Somare, PNG’s ‘father of the nation’, dead at 84

Published February 26, 2021, 12:29 PM

by Agence-France-Presse

Papua New Guinea’s first prime minister and “father of the nation” Sir Michael Somare died on Friday after what his family described as a brief battle with cancer. He was 84.

Papua New Guinean Prime Minister Michael Somare
(Photo by Hakon Mosvold Larsen / SCANPIX NORWAY / AFP / MANILA BULLETIN)

Known across the country simply as “The Chief”, Somare led Papua New Guinea at independence from Australia in 1975 and was prime minister for a total of 17 years, during three separate terms.

“Our nation honours this Great Leader,” Prime Minister James Marape said in a statement, calling for “a week of silence, peace and calm” to pay respect to “this one person whom our country owes much”.

“He is unmatched by anyone of us who comes after him.”

Somare was only diagnosed with pancreatic cancer in early February and was admitted to hospital a week ago, his daughter Betha Somare said in a statement.

For decades, Somare was the dominant political figure in the mountainous island nation and his death is expected to unleash an emotional outpouring.

He only stepped back from politics in 2017, after 49 years as a member of parliament.

Prime Minister Scott Morrison of Australia, the former colonial power and PNG’s biggest aid donor, lamented the loss of “a towering figure in the history of Papua New Guinea”.

“He was a vital partner who staunchly defended Papua New Guinea’s independence, but always appreciated Australia’s unstinting commitment to his country,” he said.

Somare’s passing represents the end of an era for the staggeringly diverse nation, which has more than 800 languages and a myriad of tribal groups and struggles with some of the highest levels of poverty in the Asia-Pacific region.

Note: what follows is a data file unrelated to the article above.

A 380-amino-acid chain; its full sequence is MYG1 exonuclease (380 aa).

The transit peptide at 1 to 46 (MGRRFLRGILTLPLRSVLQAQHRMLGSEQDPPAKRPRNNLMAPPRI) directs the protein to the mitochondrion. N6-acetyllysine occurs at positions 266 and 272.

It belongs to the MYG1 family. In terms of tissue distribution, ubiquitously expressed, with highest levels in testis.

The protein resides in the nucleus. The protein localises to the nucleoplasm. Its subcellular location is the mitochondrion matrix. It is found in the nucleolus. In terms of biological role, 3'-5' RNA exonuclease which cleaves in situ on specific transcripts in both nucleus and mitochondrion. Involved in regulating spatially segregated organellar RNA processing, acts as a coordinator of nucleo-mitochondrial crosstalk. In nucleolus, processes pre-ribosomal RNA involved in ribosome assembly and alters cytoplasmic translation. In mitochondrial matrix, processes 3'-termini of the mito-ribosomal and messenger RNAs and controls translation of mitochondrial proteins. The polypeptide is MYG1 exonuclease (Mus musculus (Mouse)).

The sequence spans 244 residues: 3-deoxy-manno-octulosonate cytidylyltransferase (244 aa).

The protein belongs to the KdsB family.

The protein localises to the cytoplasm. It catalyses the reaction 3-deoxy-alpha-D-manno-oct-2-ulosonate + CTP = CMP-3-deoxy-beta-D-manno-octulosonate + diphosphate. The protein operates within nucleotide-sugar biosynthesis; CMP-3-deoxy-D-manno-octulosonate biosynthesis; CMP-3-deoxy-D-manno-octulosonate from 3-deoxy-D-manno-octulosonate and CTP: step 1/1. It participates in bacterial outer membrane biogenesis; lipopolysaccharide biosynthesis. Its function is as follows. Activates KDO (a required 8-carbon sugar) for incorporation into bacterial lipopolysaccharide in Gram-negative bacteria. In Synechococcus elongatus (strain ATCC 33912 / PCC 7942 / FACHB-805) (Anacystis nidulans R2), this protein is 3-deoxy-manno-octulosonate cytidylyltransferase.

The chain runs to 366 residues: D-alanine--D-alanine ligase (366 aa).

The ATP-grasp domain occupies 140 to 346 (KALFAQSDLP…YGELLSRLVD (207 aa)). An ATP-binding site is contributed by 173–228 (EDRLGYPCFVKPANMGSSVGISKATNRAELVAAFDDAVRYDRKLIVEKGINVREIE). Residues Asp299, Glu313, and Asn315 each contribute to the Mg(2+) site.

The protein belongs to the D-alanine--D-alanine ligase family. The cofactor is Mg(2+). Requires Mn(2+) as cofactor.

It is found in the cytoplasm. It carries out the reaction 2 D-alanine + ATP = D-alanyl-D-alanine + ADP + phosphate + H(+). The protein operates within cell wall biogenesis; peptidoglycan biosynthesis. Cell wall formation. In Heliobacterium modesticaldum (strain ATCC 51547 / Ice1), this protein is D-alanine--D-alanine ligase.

“He’s been a major figure, he’s an iconic figure in Papua New Guinean politics,” Sinclair Dinnen, a Pacific expert from the Australian National University in Canberra told AFP.

“He has a status that nobody else has. He is seen as the father of independence. Some would attribute his influence to having held this very difficult country together over the post-independence period.”

Father of the nation

Bright, educated and articulate, Somare was marked from the beginning of his political career as someone to watch, emerging as a leader of a new generation that would take power after the country won independence.

Born to a policeman and his wife in Rabaul on April 9, 1936, Somare grew up in a village in East Sepik, where he is expected to be laid to rest in the coming days.

A talented student, he became a school teacher and later a state radio broadcaster before moving into politics.

Mixing with like-minded activists in Port Moresby while studying at Administrative College, Somare helped found the nationalistic Papua New Guinea Union Party (PANGU) in 1967 before winning election to parliament in 1968.

After several years as opposition leader, he became chief minister in 1972 after forming a coalition government with Julius Chan, and later prime minister in 1975.

As governments came and went, Somare remained in parliament, using his charisma and skills to form alliances and secure power in a fractious political landscape.

Although he lost office in a vote of no confidence in 1980, he was re-elected and again served in the role from 1982 to 1985 and then from 2002 until 2011.

“I practise national unity and I am proud to be called the father of the nation,” Somare said when he finally retired.

“To this generation of Papua New Guinea, I thank you all for your love and protection, I gave my best years to this country by serving as a politician, I hope each one of you will also contribute to our country.”

Somare was not without controversy, earning neighbouring Australia’s wrath in 2006 when he ignored an extradition request for then-Solomon Islands attorney general Julian Moti to face child sex charges.

He stepped aside in late 2010 so a leadership tribunal could hear allegations that he failed to lodge several annual financial statements in the 1990s.

He was ultimately suspended for two weeks after being found guilty of official misconduct.

He took extended leave in April the following year and underwent several heart operations in Singapore before he was controversially ousted when parliamentarians declared his seat vacant due to a prolonged absence from ill-health.